Bright sun. There are two of us from the detachment sitting on the VLS launcher on the front of the ship staring into the mid-morning sun, staring at the light on the water in the northern Arabian Gulf. Two cans of Heineken sit nestled between battered black leather boots now almost brown from wear and tear over the last couple of weeks. The last four weeks, the last four days, the last four hours, minutes, seconds, detachments. Another vicious pang stabs through the spine and I stiffen automatically, take another sip of the, (at least cold,) beer and push the urge away. What I want to do right now I cannot, or at least as of four days ago I cannot. Quit smoking which means I am going to have to pick up another vice now. This is beer day, after forty-five days at sea.
"Yurei." Aaron stopped his maudlin version of the Violent Femmes' 'Blister in the Sun' two verses ago leaving me with the less amusing real thing playing over large speakers in front of the five inch gun mount. "Hmm." Swirling canned beer around; I stare at the bottom of the aluminum container and wonder about what it would look like to have a camera in the can taking pictures of myself staring blithely at it from this side. "What's up?"
"Wanna go with me on the thirteenth?"
"What happens then?" I ask, resolutely morose.
"I reenlist." Aaron says with finality. "Going for a flight."
"Ahh. Yeah, what the hell." Another measured sip of beer pushes me a little further toward being finished, then having to find something else to do before going to sleep.
"I'm goona get a bunch of fruit too." Giggling quietly, Aaron opens the door on something I am not sure I want to walk into and then make myself comfortable around.
"Fruit? What the fuck for?" I almost lose the measured quantity of beer. That would have been bad. "Going to throw it out of the bird."
"At the ship?"
"If we can." Aaron says. The tone thanks me for understanding the humor in the gesture. Not only the humor, but also the quality of art involved in throwing bad fruit at the ship. This is something more significant than the discovery of artificial intelligence, more beautiful than life, more hilarious than the situation.
"Oh hell yeah."
"Okay then." Aaron raises an aluminum can in silent toast. In return, I do the same while watching the light glint off of the rim of coated aluminum. Never thought I'd see something like this, we're drinking beer underway and best of all it's legal.

Evening. Mongo and I are sitting under the large expanse of green tarpaulin at the NSA Bahrain Desert Bar. NSA in this particular instance means nothing close to what it does at home, this place has a dozen names. Naval Support Activity, Naval Support Facility, Naval Support Unit, Naval Security Detachment, it used to be American Services Unit but too many people were calling it the Alcoholic Support Unit. So they changed the name for one reason or another, probably just another plot on someone else's part to award themselves for something pointless like renaming a group of buildings. This happens periodically in the Navy, (and I assume elsewhere in the armed services,) people just change a name or the wording of a sentence and then walk around congratulating themselves. Nothing ever really changes, the names and letters are rearranged and this is pronounced a marked improvement over the previous condition. The only thing to do here is consume beer, non-boat food, and poorly mixed drinks that you can purchase two at a time.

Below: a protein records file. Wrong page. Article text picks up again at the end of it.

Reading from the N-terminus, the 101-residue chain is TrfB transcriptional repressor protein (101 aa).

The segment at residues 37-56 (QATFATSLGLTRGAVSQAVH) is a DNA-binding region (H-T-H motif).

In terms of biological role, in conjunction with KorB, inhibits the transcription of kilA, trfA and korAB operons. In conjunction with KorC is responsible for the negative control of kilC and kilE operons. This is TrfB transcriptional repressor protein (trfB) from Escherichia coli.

Mongo and I are smoking cigarettes under the waning heat of the desert sun, silently glad to be off of the ship for the next six hours. Six hours of unsupervised time then back to the ship for an underway chaser. No idea where we're going, no idea what we're doing, no idea if I'll wind up back here someday. Now the problem with all of that is that I do not care, for I am Apathy Man. My superpower? A typical and almost incomprehensibly uninteresting ability not to give a smoking rat shit about anything. I have resigned myself to smoking while drinking, after two beers the monkey gets to whipping on me with a hammer and things get a little difficult. Some band from the 80's is banging out glam metal racket from an unattended CD player in one corner of the bar apron. Seating runs for about 500, enough that if an aircraft carrier were to pull in here things would be completely out of control. The bar area is enough. This will keep us going long enough that we won't lose it over the next several weeks before we hit somewhere that speaks English, is properly civilized, (read: uncensored books,) and allows us a little more freedom than we have here.
Things have been out of control for the last three days, after sixty-three straight days at sea we finally pull in and the command structure wisely chooses to make this a working port. Wisely because they know if we're allowed to run amok for more than five or six hours a day we're going to come back to the ship far more drunk than we have been. I had duty yesterday, spent three hours sitting in the midnight darkness of the berthing making sure that someone wasn't drowning in their own vomit. Six hours of unsupervised time combined with sufficient determination and available resources yields people passed out sitting on toilets. Others find catharsis with the tension through loudly protesting the nature of reality and quietly sobbing in dark corners of the ship. Held at the ready for sixty-three days, electric dread circulating through every surface of the ship twenty-four hours a day as we suspiciously examine every ship, every small boat, every aircraft that comes near the so far unblemished hull.